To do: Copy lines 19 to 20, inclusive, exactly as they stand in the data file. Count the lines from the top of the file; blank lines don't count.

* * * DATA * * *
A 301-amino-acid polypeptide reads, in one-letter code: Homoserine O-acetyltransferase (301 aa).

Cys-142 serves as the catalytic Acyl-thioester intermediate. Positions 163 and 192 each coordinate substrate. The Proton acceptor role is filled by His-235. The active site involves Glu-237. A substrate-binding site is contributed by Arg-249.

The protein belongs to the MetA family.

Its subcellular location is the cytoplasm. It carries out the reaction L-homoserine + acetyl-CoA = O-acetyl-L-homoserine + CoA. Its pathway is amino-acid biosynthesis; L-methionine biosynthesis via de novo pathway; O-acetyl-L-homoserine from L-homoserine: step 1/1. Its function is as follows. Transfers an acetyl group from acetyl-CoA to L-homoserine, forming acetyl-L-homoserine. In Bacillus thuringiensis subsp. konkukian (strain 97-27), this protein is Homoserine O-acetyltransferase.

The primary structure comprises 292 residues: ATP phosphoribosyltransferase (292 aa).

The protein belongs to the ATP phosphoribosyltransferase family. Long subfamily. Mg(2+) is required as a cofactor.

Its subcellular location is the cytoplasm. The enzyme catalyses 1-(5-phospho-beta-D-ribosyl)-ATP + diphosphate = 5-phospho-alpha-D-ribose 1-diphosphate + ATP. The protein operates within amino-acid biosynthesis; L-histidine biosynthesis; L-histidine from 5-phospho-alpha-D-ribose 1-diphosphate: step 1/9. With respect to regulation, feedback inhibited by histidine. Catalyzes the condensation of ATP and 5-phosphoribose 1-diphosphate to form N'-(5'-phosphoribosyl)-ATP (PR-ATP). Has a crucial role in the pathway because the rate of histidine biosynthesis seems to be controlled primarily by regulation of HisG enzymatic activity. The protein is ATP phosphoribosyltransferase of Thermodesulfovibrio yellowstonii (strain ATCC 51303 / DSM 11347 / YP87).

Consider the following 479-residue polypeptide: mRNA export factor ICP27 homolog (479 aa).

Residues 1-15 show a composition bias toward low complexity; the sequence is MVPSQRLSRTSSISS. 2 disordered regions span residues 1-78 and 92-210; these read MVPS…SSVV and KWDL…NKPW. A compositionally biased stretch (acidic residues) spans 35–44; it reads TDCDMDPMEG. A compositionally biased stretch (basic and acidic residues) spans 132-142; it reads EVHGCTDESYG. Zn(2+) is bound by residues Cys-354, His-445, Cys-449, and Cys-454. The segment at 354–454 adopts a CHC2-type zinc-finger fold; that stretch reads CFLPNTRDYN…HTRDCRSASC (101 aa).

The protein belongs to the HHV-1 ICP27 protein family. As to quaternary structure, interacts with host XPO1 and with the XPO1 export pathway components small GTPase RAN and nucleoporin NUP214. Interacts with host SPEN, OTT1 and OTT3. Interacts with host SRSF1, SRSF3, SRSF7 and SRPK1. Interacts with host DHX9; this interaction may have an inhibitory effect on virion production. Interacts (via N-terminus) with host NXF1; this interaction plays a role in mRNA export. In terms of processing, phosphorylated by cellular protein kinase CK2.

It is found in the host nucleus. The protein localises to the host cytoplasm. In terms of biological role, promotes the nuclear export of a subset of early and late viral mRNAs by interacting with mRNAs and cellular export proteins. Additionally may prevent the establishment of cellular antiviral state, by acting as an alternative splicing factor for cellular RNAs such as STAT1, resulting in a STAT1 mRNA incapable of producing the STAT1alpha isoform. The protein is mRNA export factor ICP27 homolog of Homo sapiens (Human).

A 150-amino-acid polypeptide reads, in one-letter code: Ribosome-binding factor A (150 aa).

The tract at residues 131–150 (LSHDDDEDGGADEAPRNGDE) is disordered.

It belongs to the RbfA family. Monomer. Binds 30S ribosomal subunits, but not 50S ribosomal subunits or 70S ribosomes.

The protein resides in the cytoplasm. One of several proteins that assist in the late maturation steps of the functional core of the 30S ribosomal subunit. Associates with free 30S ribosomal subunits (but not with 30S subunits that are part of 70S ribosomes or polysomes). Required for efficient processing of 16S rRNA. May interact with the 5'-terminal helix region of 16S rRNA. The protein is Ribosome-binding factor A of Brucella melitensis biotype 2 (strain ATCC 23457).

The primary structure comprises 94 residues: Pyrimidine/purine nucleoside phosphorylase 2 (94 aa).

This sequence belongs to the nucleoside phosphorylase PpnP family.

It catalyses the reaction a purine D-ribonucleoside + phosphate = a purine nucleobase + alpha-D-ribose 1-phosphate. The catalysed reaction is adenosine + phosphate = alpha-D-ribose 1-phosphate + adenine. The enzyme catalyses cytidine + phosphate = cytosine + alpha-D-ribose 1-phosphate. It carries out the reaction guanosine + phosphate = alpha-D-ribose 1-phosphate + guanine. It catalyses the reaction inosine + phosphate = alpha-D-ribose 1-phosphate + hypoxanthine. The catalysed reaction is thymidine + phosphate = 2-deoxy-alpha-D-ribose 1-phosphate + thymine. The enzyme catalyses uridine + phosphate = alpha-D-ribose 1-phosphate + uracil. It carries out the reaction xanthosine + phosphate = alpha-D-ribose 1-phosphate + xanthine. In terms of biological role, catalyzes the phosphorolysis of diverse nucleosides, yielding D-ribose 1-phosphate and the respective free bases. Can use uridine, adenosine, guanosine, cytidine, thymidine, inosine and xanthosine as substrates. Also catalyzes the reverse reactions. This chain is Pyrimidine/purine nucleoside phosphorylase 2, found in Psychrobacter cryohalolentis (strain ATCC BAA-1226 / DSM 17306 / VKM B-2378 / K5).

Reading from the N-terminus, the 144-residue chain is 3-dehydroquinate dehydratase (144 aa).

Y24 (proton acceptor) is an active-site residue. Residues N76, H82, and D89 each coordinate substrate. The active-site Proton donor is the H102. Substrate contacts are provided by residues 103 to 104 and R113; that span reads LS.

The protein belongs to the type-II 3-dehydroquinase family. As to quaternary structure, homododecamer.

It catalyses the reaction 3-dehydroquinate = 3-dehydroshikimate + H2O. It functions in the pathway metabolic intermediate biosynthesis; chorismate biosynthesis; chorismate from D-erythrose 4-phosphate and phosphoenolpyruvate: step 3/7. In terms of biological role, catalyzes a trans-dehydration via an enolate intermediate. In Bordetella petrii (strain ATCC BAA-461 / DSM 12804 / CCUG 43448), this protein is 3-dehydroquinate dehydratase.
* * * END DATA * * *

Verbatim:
Reading from the N-terminus, the 144-residue chain is 3-dehydroquinate dehydratase (144 aa).

Y24 (proton acceptor) is an active-site residue. Residues N76, H82, and D89 each coordinate substrate. The active-site Proton donor is the H102. Substrate contacts are provided by residues 103 to 104 and R113; that span reads LS.